We also have nurseries in Ireland where they have high exposure to septoria, and crops of RGT Saki there have been very clean.

“It scored high for septoria resistance and combining this with its genetic yield potential makes it a very good choice.”

 

The beauty of RGT Saki is if you want to push yield and take a ‘belt and braces’ approach it will respond

Tom Dummett

Experience

 

In terms of maturity Mr Dummett says it is listed as a Plus 3, but the experience from their breeders suggests the variety is not as late as this.

He says: “We would say it is a Plus 2 at most but we think its profile has been affected by the fact it has such good disease resistance.

It is also a very stiff variety scoring about 7 and 8.” Colin Lloyd is head of agronomy at Agrii, which has been trialling RGT Saki.

This includes crop competition trials at its black-grass technology centre at Stow Longa as well as regional trials across the country.

He says: “Indications from year one of our trials show it is nicely competitive, which is one of the things we are looking for when recommending varieties which can be used in a programme to help combat blackgrass.

Variety is an important element in a programme of cultural control, which we recommend to combat black-grass.

“We work with all the breeders but particularly extensively with RAGT, and look at their new varieties in NL2 or even NL1 to see how they are doing.

RGT Saki is definitely shaping up to look very good.

“It is very sturdy and moves nicely in spring, making it competitive.

It has strong disease resistance and we certainly have not seen any issues with yellow rust – where some varieties are breaking down.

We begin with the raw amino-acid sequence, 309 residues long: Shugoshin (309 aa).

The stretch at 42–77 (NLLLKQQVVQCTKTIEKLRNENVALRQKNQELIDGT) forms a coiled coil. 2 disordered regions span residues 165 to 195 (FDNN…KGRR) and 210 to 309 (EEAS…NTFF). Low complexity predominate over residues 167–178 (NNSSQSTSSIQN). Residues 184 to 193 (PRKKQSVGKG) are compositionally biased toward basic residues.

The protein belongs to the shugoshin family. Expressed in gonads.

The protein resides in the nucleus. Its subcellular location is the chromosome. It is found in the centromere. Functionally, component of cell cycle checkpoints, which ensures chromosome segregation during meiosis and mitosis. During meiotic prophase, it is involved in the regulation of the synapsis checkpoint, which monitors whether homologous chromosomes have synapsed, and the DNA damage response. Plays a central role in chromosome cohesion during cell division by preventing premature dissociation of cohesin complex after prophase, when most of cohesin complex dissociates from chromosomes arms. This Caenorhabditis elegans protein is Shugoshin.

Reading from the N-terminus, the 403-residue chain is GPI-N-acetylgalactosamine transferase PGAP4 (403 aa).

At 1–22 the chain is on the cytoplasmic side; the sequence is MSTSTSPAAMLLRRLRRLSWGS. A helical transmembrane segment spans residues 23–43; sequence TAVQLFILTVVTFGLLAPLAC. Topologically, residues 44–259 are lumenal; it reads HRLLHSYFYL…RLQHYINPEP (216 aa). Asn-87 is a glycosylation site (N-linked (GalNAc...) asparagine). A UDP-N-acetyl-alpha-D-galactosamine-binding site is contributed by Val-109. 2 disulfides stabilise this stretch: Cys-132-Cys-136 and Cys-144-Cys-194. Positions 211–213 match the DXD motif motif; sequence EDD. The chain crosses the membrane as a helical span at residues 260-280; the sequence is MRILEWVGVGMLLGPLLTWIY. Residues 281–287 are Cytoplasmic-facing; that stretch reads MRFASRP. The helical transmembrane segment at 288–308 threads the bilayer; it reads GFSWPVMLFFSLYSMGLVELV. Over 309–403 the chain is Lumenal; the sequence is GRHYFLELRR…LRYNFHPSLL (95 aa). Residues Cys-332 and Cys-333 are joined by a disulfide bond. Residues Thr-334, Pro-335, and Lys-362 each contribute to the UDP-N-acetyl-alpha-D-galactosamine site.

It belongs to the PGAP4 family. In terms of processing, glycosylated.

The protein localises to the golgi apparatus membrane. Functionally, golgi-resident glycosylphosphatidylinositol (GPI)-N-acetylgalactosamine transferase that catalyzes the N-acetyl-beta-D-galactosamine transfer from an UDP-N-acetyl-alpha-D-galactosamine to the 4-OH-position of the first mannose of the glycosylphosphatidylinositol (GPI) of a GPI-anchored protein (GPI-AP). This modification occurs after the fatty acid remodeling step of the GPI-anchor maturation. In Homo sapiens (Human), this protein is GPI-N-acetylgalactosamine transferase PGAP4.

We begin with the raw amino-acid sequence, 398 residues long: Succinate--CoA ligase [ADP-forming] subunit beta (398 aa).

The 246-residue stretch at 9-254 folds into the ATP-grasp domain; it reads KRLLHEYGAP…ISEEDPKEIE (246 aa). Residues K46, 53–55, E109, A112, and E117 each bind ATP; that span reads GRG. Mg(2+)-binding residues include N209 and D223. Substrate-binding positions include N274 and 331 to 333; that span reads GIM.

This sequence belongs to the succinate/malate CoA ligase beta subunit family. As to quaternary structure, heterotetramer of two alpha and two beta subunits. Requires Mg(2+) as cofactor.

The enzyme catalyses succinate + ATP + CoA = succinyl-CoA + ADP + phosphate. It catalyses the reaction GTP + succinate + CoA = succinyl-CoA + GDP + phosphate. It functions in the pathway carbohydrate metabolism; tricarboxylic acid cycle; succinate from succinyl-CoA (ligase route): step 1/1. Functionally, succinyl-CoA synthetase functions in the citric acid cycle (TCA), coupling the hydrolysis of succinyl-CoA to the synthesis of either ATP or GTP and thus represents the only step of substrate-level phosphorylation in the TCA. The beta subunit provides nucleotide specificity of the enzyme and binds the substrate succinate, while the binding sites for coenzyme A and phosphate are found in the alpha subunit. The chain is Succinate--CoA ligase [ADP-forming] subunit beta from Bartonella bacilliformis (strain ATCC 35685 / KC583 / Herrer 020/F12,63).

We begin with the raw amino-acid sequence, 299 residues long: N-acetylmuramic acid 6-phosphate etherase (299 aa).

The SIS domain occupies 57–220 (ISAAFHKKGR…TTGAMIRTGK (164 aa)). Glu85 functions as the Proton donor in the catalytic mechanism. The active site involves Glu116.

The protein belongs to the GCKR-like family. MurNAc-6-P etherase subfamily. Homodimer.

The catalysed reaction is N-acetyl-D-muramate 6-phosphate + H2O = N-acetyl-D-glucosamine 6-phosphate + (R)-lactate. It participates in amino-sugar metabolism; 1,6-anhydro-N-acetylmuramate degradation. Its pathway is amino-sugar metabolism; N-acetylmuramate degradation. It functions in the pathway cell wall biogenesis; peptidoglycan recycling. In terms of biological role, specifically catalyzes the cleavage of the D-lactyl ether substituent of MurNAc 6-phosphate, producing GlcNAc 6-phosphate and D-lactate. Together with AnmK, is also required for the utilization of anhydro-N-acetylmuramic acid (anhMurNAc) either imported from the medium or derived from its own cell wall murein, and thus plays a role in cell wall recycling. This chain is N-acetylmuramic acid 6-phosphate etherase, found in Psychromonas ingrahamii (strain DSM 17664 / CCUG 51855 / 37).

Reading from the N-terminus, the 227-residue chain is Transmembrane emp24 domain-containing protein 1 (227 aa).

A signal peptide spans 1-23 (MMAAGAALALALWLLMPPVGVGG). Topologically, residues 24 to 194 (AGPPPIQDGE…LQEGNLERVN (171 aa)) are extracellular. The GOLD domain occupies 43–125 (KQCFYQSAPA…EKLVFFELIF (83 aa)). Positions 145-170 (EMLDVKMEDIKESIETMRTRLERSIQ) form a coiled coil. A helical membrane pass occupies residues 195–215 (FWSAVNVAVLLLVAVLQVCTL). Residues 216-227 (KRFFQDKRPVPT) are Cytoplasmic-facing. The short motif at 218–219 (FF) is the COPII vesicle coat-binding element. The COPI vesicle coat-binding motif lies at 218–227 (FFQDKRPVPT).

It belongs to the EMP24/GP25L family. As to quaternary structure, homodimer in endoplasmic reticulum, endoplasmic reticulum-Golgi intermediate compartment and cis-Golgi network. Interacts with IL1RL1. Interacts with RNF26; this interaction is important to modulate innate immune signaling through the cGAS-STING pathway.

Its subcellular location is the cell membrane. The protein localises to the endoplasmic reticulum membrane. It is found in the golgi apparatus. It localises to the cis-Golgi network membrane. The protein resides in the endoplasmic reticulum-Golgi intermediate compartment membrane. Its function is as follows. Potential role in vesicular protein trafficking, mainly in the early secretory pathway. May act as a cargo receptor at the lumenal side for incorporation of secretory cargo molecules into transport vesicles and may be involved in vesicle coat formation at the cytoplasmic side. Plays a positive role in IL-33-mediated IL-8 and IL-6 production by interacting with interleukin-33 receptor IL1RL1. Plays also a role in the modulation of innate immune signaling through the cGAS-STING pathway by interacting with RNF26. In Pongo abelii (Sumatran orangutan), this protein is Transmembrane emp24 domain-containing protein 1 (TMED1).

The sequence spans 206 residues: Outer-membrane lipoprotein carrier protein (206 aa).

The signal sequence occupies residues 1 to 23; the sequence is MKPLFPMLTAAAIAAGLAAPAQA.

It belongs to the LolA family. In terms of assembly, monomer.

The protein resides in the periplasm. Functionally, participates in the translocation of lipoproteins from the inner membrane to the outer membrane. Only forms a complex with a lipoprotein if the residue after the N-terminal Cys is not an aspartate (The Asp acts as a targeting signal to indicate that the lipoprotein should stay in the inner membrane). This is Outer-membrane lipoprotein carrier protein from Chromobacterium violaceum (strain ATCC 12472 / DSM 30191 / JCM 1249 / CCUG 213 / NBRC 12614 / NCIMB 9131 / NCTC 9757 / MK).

“It also has a decent level of septoria resistance.

We recommend using it in a programme with fungicide treatments.

“As far as straw strength is concerned, we put trial varieties under a lot of pressure and its straw strength is good, but we would still recommend using a PGR programme.

It delivers the grain quality you would expect from a good group 4 soft.

 

From AHDB Recommend List launched in December 2019:

 

“New soft feed wheat RGT Saki combines near-group leading treated yield (104% of control varieties), with strong disease – septoria tritici (6.8), yellow rust (9) and brown rust (8) – and orange wheat blossom midge resistance.”

Potential

 

“We found it a little later in maturity but that is something which can be quite useful when it comes to planning your harvesting.

It has lots of potential in yield, we saw this coming through in the trials we conducted in 2019 and 2018.

They were very different seasons and tested it under varying conditions which was really helpful.

“As part of a portfolio of varieties on-farm it would be an excellent fit.

We are now into our third year of trials with it, despite the conditions, and have trial plots around the UK which will allow us to continue to assess it and look in greater depth at regional variations, but so far we are seeing very little variability.

“I would say that put alongside a good strategy of cultural control, it is going to be a useful addition for many growers.” Overall Mr Dummett echoes Mr Lloyd’s optimism about the future for RGT Saki.

He says: “Going forward growers will need every bit of help they can get to combat disease and compete with weeds, particularly black-grass, while delivering high yields.

It really ticks all the boxes.

It is a really hard working variety which delivers, whether in a treated or untreated scenario.”

Brought to you by RAGT

Brought to you by RAGT